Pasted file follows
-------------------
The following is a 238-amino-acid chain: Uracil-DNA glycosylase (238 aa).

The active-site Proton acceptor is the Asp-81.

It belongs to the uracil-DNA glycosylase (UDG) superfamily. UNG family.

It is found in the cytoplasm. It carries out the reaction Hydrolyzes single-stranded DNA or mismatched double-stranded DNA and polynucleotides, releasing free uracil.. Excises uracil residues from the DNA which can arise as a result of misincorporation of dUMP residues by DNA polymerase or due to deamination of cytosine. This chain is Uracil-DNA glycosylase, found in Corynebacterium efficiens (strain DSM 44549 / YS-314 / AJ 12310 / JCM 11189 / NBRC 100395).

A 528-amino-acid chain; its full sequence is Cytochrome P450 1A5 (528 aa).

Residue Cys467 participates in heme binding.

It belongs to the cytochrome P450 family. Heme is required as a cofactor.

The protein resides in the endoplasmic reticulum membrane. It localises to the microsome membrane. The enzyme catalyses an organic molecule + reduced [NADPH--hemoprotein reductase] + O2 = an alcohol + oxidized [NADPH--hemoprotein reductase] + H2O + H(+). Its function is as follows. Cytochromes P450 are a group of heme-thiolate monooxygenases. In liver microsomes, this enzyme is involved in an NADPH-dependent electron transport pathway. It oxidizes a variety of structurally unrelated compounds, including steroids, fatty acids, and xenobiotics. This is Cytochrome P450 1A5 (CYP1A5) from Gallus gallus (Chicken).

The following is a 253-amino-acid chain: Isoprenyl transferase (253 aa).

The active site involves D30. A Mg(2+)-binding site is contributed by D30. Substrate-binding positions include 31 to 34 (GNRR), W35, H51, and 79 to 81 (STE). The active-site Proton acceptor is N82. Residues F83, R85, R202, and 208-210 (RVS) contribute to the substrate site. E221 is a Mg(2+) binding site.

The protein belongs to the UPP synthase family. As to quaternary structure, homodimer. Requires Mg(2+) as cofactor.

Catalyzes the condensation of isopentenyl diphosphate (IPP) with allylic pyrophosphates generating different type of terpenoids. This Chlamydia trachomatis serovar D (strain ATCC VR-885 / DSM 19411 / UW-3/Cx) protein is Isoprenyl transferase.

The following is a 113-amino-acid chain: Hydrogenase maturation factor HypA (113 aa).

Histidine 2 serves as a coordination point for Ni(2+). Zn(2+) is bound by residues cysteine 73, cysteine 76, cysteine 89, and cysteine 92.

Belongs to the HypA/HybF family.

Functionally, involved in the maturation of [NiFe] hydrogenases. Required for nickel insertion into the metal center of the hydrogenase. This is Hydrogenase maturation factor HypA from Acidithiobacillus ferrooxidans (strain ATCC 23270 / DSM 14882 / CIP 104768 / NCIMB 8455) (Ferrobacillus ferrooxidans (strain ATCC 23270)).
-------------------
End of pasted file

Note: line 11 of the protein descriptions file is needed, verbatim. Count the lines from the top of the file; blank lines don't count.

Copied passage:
The protein belongs to the UPP synthase family. As to quaternary structure, homodimer. Requires Mg(2+) as cofactor.